If you love horses, you’ve probably dreamed about owning one for your entire life. Now that you’re in a position to have one, you’re probably incredibly excited about the prospect. And maybe you’re a little overwhelmed. That’s understandable. There’s a lot to know about taking care of horses, and I’m going to cover the basics here.
You Got Yourself a Horse: Now What?
The relationship between the horse and the carer is the most important aspect of horse care. It takes absolute precedence over everything else. Ideally, spend as much time with your horse as possible. You and your horse should be inseparable. This isn’t a “requirement” – it’s imperative.
Some ancient peoples would spend every waking moment with their horses, whether they were in the saddle, sitting next to them, or sleeping by them. This created the kind of bond that gave rise to the myth of the centaur.
These people were never without their horses. They were constantly in tune with their companions. They become closer than friends or family. You will become an extension of your horse, and in turn, it becomes an extension of you. Above food, stalling, cleaning, water, and the rest, spending time with your horse is most important.
This isn’t passive time like sitting next to your kid on the couch, with you zoning out on your phone while a movie plays. You need to be utterly in the moment, giving them your full attention. This needs to happen several times over the course of every day.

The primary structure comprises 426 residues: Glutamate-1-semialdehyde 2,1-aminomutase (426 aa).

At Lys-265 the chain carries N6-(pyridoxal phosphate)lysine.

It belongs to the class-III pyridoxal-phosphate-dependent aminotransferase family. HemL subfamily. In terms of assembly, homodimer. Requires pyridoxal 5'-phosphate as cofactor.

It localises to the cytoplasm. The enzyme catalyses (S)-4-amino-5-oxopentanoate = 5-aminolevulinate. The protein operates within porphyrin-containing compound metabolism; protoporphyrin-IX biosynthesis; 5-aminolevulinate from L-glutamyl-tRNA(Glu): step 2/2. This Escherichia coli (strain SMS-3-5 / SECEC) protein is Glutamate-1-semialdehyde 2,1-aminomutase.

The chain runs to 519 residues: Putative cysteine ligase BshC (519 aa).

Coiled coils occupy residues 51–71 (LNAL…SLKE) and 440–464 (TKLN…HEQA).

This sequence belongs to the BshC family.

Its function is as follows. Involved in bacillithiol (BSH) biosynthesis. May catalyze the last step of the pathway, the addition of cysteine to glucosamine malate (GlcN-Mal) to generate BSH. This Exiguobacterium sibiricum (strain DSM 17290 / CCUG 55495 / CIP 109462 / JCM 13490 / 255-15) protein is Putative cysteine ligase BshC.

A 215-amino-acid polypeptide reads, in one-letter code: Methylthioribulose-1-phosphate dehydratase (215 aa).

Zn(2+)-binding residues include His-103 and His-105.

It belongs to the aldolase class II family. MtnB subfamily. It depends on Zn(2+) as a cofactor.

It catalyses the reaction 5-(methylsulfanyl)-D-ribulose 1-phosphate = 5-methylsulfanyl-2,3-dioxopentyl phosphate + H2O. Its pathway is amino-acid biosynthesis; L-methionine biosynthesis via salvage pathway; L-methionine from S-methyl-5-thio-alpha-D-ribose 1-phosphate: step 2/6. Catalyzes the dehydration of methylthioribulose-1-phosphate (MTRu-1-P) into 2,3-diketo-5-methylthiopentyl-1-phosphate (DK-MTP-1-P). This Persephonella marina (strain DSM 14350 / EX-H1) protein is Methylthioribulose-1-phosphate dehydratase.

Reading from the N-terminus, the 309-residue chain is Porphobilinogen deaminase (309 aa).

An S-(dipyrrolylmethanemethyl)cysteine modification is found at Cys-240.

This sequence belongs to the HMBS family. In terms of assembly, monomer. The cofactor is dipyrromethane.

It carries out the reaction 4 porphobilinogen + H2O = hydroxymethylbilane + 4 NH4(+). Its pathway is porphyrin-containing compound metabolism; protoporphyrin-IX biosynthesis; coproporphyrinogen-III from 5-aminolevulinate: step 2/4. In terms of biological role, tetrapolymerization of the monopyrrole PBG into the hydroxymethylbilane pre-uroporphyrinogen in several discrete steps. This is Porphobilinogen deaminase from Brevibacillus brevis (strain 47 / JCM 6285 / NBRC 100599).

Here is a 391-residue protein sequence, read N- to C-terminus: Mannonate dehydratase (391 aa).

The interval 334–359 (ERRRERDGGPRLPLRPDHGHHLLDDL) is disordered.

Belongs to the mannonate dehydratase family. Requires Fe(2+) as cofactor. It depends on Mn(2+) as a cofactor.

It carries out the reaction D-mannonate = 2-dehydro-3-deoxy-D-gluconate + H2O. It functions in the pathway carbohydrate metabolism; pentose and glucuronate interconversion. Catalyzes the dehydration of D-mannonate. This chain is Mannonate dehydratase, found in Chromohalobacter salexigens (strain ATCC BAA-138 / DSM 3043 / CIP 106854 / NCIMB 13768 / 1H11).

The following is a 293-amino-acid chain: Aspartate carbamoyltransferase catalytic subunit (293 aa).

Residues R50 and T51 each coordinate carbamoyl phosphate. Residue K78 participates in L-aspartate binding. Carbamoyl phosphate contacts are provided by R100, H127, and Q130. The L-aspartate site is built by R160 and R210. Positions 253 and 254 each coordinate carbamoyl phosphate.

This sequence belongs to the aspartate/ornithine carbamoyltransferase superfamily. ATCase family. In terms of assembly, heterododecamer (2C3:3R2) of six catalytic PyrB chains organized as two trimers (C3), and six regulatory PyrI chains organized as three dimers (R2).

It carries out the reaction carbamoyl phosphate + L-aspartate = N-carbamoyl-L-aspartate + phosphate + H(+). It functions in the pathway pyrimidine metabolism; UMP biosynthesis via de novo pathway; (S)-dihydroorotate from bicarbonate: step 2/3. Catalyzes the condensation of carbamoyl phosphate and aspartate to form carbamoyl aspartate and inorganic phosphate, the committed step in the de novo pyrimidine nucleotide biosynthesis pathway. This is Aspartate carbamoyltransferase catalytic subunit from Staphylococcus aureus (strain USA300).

If you don’t want this kind of a rapport or can’t devote the time, then you might want to ask yourself if you’d be better off with a different kind of animal.
Horses, cows, sheep, and rabbits are grazers. This means that they eat constantly over the course of the day. As you can imagine, this means that your horse is going to eat a LOT. On average, a horse needs to eat about 2% of its body weight in forage every day.
Forage includes hay and other dry roughage like grass and cereal grains. Hay should make up the cornerstone of their diet, and they’ll need about 20lbs of it daily for an average-sized horse with an average activity level. In addition to grain, some people offer beet pulp and a mixture of vitamins and minerals.
In terms of the type of hay you should get, most horse owners use a combination of alfalfa and Timothy hay. But there are lots of other options out there such as orchardgrass and oat hay.
Some people like to make mashes for their horses as additional dietary supplements. Talk to your vet before making anything like this just in case your horse is prone to belly issues.
Horses can have food sensitivities just like any other individual. Their digestive systems can be as sensitive. One might be able to eat a vegetable with no problem, but another might develop painful gas or bloat.